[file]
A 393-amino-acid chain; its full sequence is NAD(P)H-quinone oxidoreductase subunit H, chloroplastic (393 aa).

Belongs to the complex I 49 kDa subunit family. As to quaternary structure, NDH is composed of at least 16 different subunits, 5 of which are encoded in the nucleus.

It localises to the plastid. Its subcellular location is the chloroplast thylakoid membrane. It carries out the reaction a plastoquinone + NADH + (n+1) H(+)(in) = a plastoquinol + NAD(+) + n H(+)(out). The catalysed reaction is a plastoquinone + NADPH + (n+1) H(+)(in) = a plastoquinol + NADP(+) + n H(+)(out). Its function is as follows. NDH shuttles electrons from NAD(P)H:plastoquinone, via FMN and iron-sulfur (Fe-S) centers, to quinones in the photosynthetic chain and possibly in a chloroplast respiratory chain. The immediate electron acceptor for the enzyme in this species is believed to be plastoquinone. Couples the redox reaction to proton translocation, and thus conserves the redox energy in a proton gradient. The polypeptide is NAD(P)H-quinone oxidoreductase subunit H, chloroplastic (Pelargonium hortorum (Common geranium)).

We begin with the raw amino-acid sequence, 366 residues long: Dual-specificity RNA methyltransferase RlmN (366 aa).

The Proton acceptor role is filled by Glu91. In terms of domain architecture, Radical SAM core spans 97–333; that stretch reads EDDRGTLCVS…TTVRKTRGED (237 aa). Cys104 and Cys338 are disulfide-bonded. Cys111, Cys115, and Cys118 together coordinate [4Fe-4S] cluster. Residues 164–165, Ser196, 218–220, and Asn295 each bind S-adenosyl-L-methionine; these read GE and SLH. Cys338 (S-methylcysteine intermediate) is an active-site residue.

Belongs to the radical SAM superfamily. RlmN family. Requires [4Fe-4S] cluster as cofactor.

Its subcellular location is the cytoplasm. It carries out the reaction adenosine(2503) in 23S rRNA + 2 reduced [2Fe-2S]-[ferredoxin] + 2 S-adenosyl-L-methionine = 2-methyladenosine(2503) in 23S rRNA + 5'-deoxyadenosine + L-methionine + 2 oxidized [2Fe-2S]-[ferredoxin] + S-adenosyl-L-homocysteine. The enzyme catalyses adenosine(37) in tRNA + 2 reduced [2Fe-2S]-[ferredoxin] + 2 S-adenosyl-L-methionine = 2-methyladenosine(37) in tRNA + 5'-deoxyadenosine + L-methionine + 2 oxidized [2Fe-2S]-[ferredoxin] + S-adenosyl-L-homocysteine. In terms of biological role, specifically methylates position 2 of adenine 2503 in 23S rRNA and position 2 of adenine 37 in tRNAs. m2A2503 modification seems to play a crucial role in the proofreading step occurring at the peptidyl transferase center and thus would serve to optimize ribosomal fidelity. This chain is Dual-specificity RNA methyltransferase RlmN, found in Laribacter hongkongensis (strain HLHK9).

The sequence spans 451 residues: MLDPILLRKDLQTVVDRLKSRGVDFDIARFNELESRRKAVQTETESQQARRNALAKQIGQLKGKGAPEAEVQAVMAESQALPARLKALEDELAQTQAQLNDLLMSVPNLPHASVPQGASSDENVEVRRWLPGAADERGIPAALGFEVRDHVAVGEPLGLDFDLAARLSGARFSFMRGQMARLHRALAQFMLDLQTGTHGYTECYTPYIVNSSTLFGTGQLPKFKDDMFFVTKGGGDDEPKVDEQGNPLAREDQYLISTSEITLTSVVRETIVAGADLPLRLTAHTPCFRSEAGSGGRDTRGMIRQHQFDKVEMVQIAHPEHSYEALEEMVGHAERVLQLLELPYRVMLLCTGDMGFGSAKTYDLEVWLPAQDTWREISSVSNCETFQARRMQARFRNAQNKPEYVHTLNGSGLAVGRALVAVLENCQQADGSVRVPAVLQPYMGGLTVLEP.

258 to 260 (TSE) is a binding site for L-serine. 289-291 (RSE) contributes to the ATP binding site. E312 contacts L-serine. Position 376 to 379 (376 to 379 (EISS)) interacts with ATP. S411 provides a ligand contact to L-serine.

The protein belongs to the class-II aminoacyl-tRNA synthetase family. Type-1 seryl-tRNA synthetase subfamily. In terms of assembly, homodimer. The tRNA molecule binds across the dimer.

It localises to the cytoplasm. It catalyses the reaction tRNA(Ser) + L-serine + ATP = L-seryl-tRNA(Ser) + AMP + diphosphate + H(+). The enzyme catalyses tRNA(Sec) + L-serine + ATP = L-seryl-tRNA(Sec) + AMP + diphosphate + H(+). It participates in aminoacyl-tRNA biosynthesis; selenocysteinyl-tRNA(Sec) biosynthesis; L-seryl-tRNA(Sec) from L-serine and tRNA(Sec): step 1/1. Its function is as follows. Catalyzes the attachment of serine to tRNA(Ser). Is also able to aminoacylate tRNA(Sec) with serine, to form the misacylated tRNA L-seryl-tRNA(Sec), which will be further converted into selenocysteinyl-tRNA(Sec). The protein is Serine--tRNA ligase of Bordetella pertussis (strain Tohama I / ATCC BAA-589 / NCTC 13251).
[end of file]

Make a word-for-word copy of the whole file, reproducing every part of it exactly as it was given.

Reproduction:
A 393-amino-acid chain; its full sequence is NAD(P)H-quinone oxidoreductase subunit H, chloroplastic (393 aa).

Belongs to the complex I 49 kDa subunit family. As to quaternary structure, NDH is composed of at least 16 different subunits, 5 of which are encoded in the nucleus.

It localises to the plastid. Its subcellular location is the chloroplast thylakoid membrane. It carries out the reaction a plastoquinone + NADH + (n+1) H(+)(in) = a plastoquinol + NAD(+) + n H(+)(out). The catalysed reaction is a plastoquinone + NADPH + (n+1) H(+)(in) = a plastoquinol + NADP(+) + n H(+)(out). Its function is as follows. NDH shuttles electrons from NAD(P)H:plastoquinone, via FMN and iron-sulfur (Fe-S) centers, to quinones in the photosynthetic chain and possibly in a chloroplast respiratory chain. The immediate electron acceptor for the enzyme in this species is believed to be plastoquinone. Couples the redox reaction to proton translocation, and thus conserves the redox energy in a proton gradient. The polypeptide is NAD(P)H-quinone oxidoreductase subunit H, chloroplastic (Pelargonium hortorum (Common geranium)).

We begin with the raw amino-acid sequence, 366 residues long: Dual-specificity RNA methyltransferase RlmN (366 aa).

The Proton acceptor role is filled by Glu91. In terms of domain architecture, Radical SAM core spans 97–333; that stretch reads EDDRGTLCVS…TTVRKTRGED (237 aa). Cys104 and Cys338 are disulfide-bonded. Cys111, Cys115, and Cys118 together coordinate [4Fe-4S] cluster. Residues 164–165, Ser196, 218–220, and Asn295 each bind S-adenosyl-L-methionine; these read GE and SLH. Cys338 (S-methylcysteine intermediate) is an active-site residue.

Belongs to the radical SAM superfamily. RlmN family. Requires [4Fe-4S] cluster as cofactor.

Its subcellular location is the cytoplasm. It carries out the reaction adenosine(2503) in 23S rRNA + 2 reduced [2Fe-2S]-[ferredoxin] + 2 S-adenosyl-L-methionine = 2-methyladenosine(2503) in 23S rRNA + 5'-deoxyadenosine + L-methionine + 2 oxidized [2Fe-2S]-[ferredoxin] + S-adenosyl-L-homocysteine. The enzyme catalyses adenosine(37) in tRNA + 2 reduced [2Fe-2S]-[ferredoxin] + 2 S-adenosyl-L-methionine = 2-methyladenosine(37) in tRNA + 5'-deoxyadenosine + L-methionine + 2 oxidized [2Fe-2S]-[ferredoxin] + S-adenosyl-L-homocysteine. In terms of biological role, specifically methylates position 2 of adenine 2503 in 23S rRNA and position 2 of adenine 37 in tRNAs. m2A2503 modification seems to play a crucial role in the proofreading step occurring at the peptidyl transferase center and thus would serve to optimize ribosomal fidelity. This chain is Dual-specificity RNA methyltransferase RlmN, found in Laribacter hongkongensis (strain HLHK9).

The sequence spans 451 residues: MLDPILLRKDLQTVVDRLKSRGVDFDIARFNELESRRKAVQTETESQQARRNALAKQIGQLKGKGAPEAEVQAVMAESQALPARLKALEDELAQTQAQLNDLLMSVPNLPHASVPQGASSDENVEVRRWLPGAADERGIPAALGFEVRDHVAVGEPLGLDFDLAARLSGARFSFMRGQMARLHRALAQFMLDLQTGTHGYTECYTPYIVNSSTLFGTGQLPKFKDDMFFVTKGGGDDEPKVDEQGNPLAREDQYLISTSEITLTSVVRETIVAGADLPLRLTAHTPCFRSEAGSGGRDTRGMIRQHQFDKVEMVQIAHPEHSYEALEEMVGHAERVLQLLELPYRVMLLCTGDMGFGSAKTYDLEVWLPAQDTWREISSVSNCETFQARRMQARFRNAQNKPEYVHTLNGSGLAVGRALVAVLENCQQADGSVRVPAVLQPYMGGLTVLEP.

258 to 260 (TSE) is a binding site for L-serine. 289-291 (RSE) contributes to the ATP binding site. E312 contacts L-serine. Position 376 to 379 (376 to 379 (EISS)) interacts with ATP. S411 provides a ligand contact to L-serine.

The protein belongs to the class-II aminoacyl-tRNA synthetase family. Type-1 seryl-tRNA synthetase subfamily. In terms of assembly, homodimer. The tRNA molecule binds across the dimer.

It localises to the cytoplasm. It catalyses the reaction tRNA(Ser) + L-serine + ATP = L-seryl-tRNA(Ser) + AMP + diphosphate + H(+). The enzyme catalyses tRNA(Sec) + L-serine + ATP = L-seryl-tRNA(Sec) + AMP + diphosphate + H(+). It participates in aminoacyl-tRNA biosynthesis; selenocysteinyl-tRNA(Sec) biosynthesis; L-seryl-tRNA(Sec) from L-serine and tRNA(Sec): step 1/1. Its function is as follows. Catalyzes the attachment of serine to tRNA(Ser). Is also able to aminoacylate tRNA(Sec) with serine, to form the misacylated tRNA L-seryl-tRNA(Sec), which will be further converted into selenocysteinyl-tRNA(Sec). The protein is Serine--tRNA ligase of Bordetella pertussis (strain Tohama I / ATCC BAA-589 / NCTC 13251).